Robert S. Ross is Professor of Political Science at Boston College and Associate, John King Fairbank Center for East Asian Research, Harvard University. 1989 Professor Ross was a Guest Scholar at the Brookings Institution in Washington, D.C. In 1994-1995 he was Fulbright Professor at the Chinese Foreign Affairs College, in 2003 he was a Visiting Senior Fellow at the Institute of International Strategic Studies, Tsinghua University, Beijing, and in 2014 was Visiting Scholar, School of International Relations, Peking University. In addition, in 2009 he was Visiting Scholar, Institute for Strategy, Royal Danish Defence College.
Professor Ross's research focuses on Chinese security policy, Chinese use of force, and East Asian security. His recent publications include China in the Era of Xi Jinping: Domestic and Foreign Policy Challenges, Chinese Security Policy: Structure, Power, and Politics (Routledge, 2009), China’s Ascent: Power, Security, and the Future of International Politics (Cornell University Press, 2008), and New Directions in the Study of Chinese Foreign Policy (Stanford University Press, 2006). His other major works Great Wall and Empty Fortress: China’s Search for Security (W.W. Norton, 1997) and Negotiating Cooperation: U.S.-China Relations, 1969-1989 (Stanford University Press, 1995). Professor Ross is the author of numerous articles in World Politics, The China Quarterly, International Security, Security Studies, Foreign Affairs, Foreign Policy, The National Interest, and Asian Survey. His works translated in China, Taiwan, Korea, Japan, and various European countries.
Professor Ross has been the recipient of research fellowships from the University of Washington and Columbia University. He has received research grants from the Social Science Research Council, The John D. and Catherine T. MacArthur Foundation, The Ford Foundation, the Smith-Richardson Foundation, the International Research and Exchanges Board (IREX), The Asia Foundation, and The United States Institute of Peace.
Professor Ross has testified before various Senate and House committees, the Defense Policy Board Advisory Committee and he is an consultant to U.S. government agencies. He is a member of the Council on Foreign Relations and the National Committee for U.S.-China Relation and he is a member of the executive committee of the John King Fairbank Center for Chinese Studies, Harvard University. He is a founding member and former board member of the United States Committee of the Council for Security Cooperation in the Asia-Pacific. On April 6, 2017, he spoke to Chuyi Sheng CMC '17.
Photograph and bio courtesy of Dr. Ross.
Do you believe the deployment of the Terminal High Altitude Area Defense (THAAD) system in South Korea was justified by the security conditions on the Korean peninsula?
First of all, THAAD does not work for the Korean Peninsula. It cannot defend South Korea. The Pentagon knows this. THAAD intercepts missiles at high altitude and North Korea’s missiles will not travel at high altitude long enough to be intercepted. The best that THAAD can do is to defend the southern portion of South Korea, but 70 percent of the population lives in the northern portion of South Korea. Second, America does not deploy THAAD in South Korea to defend the South Korea. We are deploying THAAD with a radar system that can cover much of China. There is an alternative radar system that is sufficient to cover North Korea, but not China. The Pentagon could have used a system that did not stir up such Chinese hostility, but it deliberately chose the current AN/TPY-2 X-band radar. The U.S. logic is that the radars for the U.S. national missile defense systems are all linked. The radar system in South Korea will be connected to radar systems in Japan, the Pacific and Alaska. A primary purpose of THAAD in South Korea is to contribute to a radar network to support missile defense for America, not for South Korea.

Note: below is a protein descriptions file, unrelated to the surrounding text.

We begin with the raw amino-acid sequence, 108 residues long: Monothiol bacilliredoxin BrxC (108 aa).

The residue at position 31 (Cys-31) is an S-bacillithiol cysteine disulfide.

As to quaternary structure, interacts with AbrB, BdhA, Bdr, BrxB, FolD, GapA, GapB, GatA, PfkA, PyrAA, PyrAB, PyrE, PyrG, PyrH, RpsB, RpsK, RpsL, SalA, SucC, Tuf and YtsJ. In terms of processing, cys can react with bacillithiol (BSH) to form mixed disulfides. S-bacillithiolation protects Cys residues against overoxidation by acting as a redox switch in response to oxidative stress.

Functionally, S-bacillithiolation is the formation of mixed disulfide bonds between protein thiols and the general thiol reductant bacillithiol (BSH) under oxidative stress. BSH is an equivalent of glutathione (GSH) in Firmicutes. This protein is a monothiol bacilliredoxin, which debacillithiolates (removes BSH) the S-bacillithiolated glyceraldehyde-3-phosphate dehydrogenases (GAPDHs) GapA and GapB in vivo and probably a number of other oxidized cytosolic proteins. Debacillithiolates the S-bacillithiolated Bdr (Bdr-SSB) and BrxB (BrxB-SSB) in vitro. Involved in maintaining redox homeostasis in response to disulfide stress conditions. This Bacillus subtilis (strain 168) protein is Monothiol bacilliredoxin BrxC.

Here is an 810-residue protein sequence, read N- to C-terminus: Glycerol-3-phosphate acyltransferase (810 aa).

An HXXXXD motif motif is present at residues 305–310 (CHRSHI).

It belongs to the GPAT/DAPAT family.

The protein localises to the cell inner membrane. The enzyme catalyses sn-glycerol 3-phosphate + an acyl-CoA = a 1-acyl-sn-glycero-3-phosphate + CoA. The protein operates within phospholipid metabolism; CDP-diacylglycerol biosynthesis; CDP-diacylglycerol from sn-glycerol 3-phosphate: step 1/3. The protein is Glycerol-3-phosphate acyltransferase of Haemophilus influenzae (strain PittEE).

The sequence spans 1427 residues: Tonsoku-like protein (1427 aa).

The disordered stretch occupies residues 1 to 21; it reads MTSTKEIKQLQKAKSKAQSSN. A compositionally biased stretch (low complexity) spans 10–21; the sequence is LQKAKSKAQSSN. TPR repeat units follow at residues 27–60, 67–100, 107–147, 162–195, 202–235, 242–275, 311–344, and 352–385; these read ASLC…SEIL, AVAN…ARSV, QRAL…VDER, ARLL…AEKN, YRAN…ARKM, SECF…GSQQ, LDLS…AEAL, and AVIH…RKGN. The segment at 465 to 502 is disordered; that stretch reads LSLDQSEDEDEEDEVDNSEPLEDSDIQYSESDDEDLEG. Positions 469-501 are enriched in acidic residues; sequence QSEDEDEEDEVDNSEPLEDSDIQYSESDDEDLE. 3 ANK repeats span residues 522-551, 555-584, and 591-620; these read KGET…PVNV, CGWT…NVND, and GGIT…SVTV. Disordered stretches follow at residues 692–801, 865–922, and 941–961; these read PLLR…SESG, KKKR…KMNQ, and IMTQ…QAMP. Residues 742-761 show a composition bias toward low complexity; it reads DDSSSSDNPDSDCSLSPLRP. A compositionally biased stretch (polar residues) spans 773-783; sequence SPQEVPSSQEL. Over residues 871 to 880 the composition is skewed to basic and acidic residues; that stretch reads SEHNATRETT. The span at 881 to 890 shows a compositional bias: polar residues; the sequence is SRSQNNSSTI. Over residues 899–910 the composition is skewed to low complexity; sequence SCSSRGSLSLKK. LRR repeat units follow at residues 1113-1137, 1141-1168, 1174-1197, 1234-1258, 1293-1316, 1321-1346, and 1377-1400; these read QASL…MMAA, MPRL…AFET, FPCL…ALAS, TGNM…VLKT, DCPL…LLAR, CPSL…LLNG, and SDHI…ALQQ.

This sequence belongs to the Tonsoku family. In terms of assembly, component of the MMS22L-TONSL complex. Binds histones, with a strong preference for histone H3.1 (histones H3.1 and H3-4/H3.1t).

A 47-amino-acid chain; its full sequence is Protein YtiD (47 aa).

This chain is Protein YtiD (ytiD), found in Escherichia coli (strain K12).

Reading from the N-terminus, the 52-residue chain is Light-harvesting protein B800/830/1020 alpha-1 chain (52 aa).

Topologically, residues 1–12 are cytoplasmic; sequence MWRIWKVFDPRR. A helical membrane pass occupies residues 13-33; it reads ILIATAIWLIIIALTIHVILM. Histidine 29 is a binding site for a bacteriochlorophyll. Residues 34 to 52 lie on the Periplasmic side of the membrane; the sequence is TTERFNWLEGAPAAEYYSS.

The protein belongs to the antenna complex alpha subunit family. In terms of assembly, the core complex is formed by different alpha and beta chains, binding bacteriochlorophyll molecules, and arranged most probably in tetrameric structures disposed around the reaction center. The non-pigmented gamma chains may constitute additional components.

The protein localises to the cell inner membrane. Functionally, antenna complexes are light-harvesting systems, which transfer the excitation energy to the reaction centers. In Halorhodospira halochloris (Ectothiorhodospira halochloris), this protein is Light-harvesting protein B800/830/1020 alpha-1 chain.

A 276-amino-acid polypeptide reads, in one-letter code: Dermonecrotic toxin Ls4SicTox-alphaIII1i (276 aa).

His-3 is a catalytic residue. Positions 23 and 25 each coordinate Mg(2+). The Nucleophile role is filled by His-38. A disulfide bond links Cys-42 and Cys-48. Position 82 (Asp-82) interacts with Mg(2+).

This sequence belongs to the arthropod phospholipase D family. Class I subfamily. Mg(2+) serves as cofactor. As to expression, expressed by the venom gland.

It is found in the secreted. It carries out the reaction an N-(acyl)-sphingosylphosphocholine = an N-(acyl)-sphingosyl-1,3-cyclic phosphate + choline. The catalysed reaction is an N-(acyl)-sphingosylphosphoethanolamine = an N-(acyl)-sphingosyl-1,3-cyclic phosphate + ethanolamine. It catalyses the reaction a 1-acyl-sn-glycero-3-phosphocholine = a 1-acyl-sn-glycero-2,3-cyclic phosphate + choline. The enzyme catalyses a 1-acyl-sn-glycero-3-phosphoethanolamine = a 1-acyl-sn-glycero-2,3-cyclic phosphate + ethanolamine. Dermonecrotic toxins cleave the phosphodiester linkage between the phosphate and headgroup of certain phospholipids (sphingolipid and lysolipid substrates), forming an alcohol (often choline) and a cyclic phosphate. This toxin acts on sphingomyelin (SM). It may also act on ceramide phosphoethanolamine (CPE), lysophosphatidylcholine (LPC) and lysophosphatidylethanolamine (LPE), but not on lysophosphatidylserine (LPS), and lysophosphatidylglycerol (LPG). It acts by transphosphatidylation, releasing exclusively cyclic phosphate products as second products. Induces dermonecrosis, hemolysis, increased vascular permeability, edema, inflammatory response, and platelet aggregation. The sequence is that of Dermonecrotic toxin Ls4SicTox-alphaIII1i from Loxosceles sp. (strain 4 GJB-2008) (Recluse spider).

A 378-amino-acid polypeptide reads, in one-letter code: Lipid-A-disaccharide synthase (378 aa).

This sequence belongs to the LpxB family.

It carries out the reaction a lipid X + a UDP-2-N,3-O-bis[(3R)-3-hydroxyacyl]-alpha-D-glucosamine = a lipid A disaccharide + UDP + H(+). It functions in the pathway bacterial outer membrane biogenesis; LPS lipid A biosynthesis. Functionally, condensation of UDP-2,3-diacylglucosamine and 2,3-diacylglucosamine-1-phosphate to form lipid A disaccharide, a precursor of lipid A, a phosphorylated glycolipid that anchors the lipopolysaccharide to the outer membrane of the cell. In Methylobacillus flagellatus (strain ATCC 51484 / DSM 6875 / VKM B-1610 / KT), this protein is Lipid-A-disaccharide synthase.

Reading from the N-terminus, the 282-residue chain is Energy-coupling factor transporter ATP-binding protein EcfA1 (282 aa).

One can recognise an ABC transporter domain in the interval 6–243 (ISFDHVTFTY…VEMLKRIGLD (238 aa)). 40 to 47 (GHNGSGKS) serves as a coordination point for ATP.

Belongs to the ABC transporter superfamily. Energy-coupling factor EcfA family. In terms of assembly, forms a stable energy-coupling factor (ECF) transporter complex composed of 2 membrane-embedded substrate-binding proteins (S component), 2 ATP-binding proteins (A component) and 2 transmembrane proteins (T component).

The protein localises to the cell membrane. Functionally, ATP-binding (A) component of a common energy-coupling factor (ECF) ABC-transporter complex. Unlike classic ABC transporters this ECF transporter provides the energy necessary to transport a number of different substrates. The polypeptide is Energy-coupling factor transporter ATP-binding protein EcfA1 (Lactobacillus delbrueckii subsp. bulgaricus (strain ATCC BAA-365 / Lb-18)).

China strongly opposes THAAD and claims that the system threatens its nuclear deterrent capacity. Are Chinese concerns valid?
China is not especially concerned with an American missile system that aims to undermine its second-strike capability, because it is relatively easy for China to penetrate an American system with less expensive long-range missiles. If it were an arms race based on money, China would win. There are also various other potential Chinese strategies, such as decoys, to undermine the U.S. national missile defense system. Moreover, the U.S. national missile defense system for protection of the United States is even less reliable than THAAD. The system has not been fully tested and the Government Accountability Office has been critical of past U.S. defense department claims of success.
If THAAD system does not alleviate the problem in South Korea, why did Seoul accept the offer in the first place?
First, in recent years, although South Korea is a U.S. ally and cooperates with the United States in regional affairs, it has been moving closer to China. Obama administration secretary of defense Ashton Carter and other administration officials wanted to stop South Korea’s gradual political re-alignment. THAAD is a political instrument to compel South Korea to recommit to the U.S.-South Korea alliance. THAAD is, in nature, a litmus test. The Obama administration put much pressure on South Korea and suggested that if Seoul had rejected the system, the alliance would be in question. South Korea had opposed the system for 10 years, but it finally succumbed to overwhelming U.S. pressure. When the most powerful country in the world demands something, it is extremely difficult for a small country to say no. Second, the South Korean people understandably view North Korea as a military threat, but they do not know that THAAD does not work. The strong demand from the public for deployment of THAAD placed significant pressure on the Blue House. Third, Park Geun-hye was a weak and unpopular president. Even though the South Korean military was not interested in THAAD, the South Korean government yielded to the deployment plan because of the combination of U.S. pressure, public demand and a weakened president.